4. (SBU) The forex rate has remained volatile this week, with the Leu reversing its recent depreciation and recovering five percent of its value, perhaps as a result of the BNR's intervention. This volatility presents concerns for individuals with large foreign currency loans. In an October 10th meeting at the IMF, the regional representative for Romania and Bulgaria, Juan Ferndanez-Ansola, highlighted foreign currency lending as the major cause for concern in the local environment. He pointed out that consumers earning local currency wages have borrowed 14 billion Euros from banks in Romania. So far this risk has been mitigated by rapidly rising wages. As the growth rate begins its expected decleration next year, the risk of defaults on these loans rises. This, coupled with the recently implemented stricter provisioning requirements on new foreign currency lending, should decrease demand and encourage individuals to move to Leu-denominated fixed interest loans. Unfortunately, the high overnight market rates are having the opposite short-term effect, with interest rates on some variable loans shooting up to 18 percent this week.
5. (SBU) Despite believing that the credit market will shrink in the next year, the IMF is currently forecasting a 4.8% GDP growth rate for Romania in 2009. While the local IMF has traditionally held a bearish attitude about the Romanian economy, Fernandez-Ansola
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believes that the global financial crisis will only slow down investment and marginally increase unemployment, but not stop growth completely (Comment: Given the current upward pressure on wages, an uptick in unemployment would be welcomed in some quarters. End Comment.) A bigger concern for the IMF is the GOR's lack of fiscal discipline in an election year. Highlighting the 50 percent raise recently approved for teachers (ref A), Fernandez-Ansola remarked that the GOR will need a net six billion Euros to meet obligations before the end of this year, an amount which, especially given the current situation, is impossible to finance on the international market. The MEF is instead locked into the domestic market, and correspondingly high interest rates, simply to meet existing obligations, which will make future spending still more difficult.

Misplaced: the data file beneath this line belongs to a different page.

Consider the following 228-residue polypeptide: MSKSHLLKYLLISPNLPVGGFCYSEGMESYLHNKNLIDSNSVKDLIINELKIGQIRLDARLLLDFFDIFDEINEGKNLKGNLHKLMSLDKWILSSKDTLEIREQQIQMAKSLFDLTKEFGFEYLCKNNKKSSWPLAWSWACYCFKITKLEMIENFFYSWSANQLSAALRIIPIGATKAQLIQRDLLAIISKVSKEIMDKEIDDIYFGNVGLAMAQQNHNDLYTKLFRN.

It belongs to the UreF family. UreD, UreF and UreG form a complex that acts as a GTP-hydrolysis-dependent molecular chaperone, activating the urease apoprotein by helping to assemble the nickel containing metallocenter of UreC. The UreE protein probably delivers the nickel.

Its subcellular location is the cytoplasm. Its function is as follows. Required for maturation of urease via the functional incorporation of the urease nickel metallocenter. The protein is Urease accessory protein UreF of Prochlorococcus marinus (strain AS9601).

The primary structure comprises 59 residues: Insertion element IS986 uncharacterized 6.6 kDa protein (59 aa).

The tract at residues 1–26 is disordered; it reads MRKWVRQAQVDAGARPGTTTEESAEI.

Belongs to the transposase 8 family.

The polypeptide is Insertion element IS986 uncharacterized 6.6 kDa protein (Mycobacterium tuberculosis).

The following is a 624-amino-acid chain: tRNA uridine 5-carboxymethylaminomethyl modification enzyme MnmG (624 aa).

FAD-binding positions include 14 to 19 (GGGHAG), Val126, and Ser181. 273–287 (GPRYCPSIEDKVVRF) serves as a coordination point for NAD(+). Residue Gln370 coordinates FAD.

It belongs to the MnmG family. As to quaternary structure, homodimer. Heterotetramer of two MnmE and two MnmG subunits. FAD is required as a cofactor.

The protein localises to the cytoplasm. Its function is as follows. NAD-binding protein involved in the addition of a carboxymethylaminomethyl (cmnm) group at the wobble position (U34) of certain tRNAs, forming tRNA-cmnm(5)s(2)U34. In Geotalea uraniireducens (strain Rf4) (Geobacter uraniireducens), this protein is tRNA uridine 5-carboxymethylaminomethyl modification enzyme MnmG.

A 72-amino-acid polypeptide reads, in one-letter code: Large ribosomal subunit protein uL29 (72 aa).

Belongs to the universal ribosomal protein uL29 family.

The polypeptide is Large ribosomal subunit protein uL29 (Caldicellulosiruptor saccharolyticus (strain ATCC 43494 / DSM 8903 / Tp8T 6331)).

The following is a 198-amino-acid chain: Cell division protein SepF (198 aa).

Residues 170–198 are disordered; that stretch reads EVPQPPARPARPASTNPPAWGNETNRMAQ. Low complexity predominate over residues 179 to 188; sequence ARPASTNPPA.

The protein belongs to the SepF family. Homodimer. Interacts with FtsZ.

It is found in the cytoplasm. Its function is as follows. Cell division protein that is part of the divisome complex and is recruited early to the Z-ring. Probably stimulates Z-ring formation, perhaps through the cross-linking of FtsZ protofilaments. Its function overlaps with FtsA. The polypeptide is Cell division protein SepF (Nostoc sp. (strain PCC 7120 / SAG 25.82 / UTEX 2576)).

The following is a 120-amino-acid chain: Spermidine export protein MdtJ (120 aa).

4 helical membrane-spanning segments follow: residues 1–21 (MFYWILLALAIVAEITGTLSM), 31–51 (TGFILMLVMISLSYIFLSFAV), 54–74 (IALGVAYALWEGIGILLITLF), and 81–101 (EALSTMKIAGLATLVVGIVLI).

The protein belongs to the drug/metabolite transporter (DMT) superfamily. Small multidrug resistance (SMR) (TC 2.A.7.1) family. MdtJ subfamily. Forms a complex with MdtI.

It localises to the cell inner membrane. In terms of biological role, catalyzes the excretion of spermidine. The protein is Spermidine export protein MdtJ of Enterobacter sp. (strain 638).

4. (SBU) Another cushion for the Romanian market is that local mortgage loans are typically extended for no more than 40 to 70 percent of the value of the property, most of which are owner-occupied. The high individual equity, and relative novelty of mortgage lending, means that foreclosures are still a rarity in Romania, as the owners carrying loans are able to sell their substantial equity stake in their homes and pay off the mortgage in cases of financial distress. It is true that many of these mortgages are denominated in Euros, which carry lower interest rates, but bear a substantial exchange rate risk. A rapidly depreciating Leu can be a double whammy for households, raising the cost of the loan, while at the same time inflating the prices for basic imported goods. One negative aspect of EU accession for Romanian households is that imported food and higher quality consumer goods have driven many local producers out of business. Accordingly an exchange rate swing in Romania would have an immediate and disproportionate impact on household consumption.
6. (SBU) Comment. Perversely, a reduction in the availability of credit and a cooling of the global economy is precisely what Romania needs in order to put itself on a more stable long-term growth track. Instead of having a negative impact, slowing credit growth is precisely the tap on the brakes that is needed to keep the Romanian economy on its current growth trajectory. Credit penetration is still low compared to the more developed EU economies, with the average Romanian having little exposure to financial markets and consumer debt. Some individuals and firms, especially those overextended in foreign currencies, will be impacted and certain sectors will slow. However, economic growth in Romania is broadly based and reflects, more than anything else, a belated catch-up with the rest of the EU. The long-term problems of insufficient investment in infrastructure, education, and healthcare, are very different from a short-term financial panic in global markets. Rather, the crisis has hit precisely at the time that Romania has been feeling the negative inflationary effects of an expected eight percent annual GDP growth rate, a rate which the GOR has been understandably unwilling to reduce in an election year. A forced reduction in the availability of credit will limit the impact of the Romanian Parliament's increasingly irresponsible attitude towards fiscal discipline, as well as Parliament's scope for future "presents" to the Romanian voter. End comment.